BEFORE Ohioans decide in November whether they want slots at Toledo's Raceway Park and six other horse-racing tracks around the state, they have a right to know who is behind the campaign to overturn the state's electronic slot machine law.
On behalf of voters, the state's elections chief aims to get to the bottom of who's funding LetOhioVote. The Ohio Supreme Court wisely refused to block her investigation.
The high court ruled unanimously that Secretary of State Jennifer Brunner did not overreach her authority by issuing subpoenas to members of the group in an attempt to learn more about who is bankrolling its effort. All of the $1.5 million that funded the successful petition drive that resulted in the voter referendum on legalizing slots came from a single source.
A mysterious Virginia-based outfit called New Models paid the group's bills. But where the company got the money for the Ohio campaign to repeal the slots law remains a closely guarded secret.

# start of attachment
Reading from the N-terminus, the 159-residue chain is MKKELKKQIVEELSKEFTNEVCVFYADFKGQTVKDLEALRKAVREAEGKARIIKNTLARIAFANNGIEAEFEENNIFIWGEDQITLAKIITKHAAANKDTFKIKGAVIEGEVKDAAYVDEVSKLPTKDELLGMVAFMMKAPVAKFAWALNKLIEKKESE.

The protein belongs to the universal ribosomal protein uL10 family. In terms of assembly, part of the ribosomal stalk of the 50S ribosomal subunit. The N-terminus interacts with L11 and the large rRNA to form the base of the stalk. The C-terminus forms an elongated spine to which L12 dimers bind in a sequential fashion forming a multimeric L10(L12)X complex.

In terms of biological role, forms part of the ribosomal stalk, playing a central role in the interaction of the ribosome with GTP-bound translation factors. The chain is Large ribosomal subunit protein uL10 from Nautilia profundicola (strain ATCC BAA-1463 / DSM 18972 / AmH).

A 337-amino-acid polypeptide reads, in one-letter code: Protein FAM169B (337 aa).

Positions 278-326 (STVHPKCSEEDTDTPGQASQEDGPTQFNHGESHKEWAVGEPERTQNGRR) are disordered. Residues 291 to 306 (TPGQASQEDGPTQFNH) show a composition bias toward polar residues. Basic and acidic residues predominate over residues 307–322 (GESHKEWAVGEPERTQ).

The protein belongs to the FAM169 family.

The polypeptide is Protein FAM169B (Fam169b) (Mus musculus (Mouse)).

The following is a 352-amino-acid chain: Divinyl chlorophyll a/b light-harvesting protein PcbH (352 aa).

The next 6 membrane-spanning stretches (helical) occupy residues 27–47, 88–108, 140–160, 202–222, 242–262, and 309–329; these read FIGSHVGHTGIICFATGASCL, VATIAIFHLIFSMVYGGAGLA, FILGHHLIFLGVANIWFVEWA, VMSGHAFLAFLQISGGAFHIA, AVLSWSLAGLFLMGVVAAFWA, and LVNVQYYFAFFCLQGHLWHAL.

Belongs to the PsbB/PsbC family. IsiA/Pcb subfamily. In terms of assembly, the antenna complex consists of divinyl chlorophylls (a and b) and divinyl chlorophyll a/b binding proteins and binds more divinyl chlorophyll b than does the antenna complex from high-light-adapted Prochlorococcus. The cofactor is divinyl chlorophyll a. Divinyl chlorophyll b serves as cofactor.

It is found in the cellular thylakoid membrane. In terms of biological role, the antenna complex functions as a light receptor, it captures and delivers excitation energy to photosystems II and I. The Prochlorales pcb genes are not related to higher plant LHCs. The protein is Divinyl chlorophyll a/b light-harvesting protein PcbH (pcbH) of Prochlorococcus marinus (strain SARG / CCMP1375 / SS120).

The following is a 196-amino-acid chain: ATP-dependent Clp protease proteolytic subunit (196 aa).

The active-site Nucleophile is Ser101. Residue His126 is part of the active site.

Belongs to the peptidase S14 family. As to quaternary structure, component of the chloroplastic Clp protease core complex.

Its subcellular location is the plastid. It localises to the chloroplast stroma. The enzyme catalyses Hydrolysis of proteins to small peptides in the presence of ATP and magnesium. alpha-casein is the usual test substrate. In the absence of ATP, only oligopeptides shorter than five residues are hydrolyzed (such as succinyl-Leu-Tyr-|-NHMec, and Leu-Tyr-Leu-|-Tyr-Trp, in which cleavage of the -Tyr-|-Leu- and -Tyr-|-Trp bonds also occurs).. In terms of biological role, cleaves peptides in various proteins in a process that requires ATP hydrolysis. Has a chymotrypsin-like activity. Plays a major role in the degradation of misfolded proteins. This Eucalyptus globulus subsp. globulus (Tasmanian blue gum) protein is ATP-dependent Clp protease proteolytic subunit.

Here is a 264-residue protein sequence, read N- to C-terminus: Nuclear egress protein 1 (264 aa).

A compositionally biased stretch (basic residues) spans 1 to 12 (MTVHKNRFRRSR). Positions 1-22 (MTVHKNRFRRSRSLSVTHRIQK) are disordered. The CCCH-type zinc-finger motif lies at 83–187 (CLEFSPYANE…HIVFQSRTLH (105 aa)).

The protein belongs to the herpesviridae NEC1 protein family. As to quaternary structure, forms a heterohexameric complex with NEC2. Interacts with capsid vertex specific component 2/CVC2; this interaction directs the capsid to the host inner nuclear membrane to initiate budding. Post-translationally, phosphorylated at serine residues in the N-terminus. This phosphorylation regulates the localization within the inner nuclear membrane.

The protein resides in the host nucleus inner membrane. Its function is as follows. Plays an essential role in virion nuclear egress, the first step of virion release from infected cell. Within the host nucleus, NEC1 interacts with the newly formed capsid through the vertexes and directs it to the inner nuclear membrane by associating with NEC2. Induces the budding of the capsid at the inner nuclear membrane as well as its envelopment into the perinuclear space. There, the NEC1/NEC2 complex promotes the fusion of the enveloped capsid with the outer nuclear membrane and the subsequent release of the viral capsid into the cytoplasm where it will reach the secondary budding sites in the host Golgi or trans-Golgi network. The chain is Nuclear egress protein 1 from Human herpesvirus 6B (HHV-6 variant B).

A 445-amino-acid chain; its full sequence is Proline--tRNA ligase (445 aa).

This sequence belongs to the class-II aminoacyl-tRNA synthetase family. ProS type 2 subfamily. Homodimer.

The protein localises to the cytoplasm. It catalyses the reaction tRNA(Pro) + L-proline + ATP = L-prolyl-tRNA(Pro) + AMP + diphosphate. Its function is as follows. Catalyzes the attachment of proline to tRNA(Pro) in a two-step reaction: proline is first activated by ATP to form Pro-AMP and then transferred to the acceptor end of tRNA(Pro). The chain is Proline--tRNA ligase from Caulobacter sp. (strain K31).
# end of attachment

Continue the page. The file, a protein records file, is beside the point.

There is conjecture that the backers of last year's successful effort to open casinos in four Ohio cities might be motivated to eliminate slots competition at the tracks. Penn National Gaming, one of the entities preparing to build casinos in Toledo and Columbus, has denied funding LetOhioVote.
The promoter preparing to open casinos in Cleveland and Cincinnati, Cleveland Cavaliers majority owner Dan Gilbert, refused to comment either way about the secretive funding of the anti-slots organization. Enough. It's time for the principal players of LetOhioVote to reveal who's really putting up cash for their campaign.
A spokesman for LetOhioVote said the high court ruling doesn't force the group to comply with Ms. Brunner's subpoena. No decision had been made about compliance or further litigation, he said.
But he and other members should know they are only hurting their cause by fighting full disclosure and continuing to flout the spirit of Ohio campaign finance law.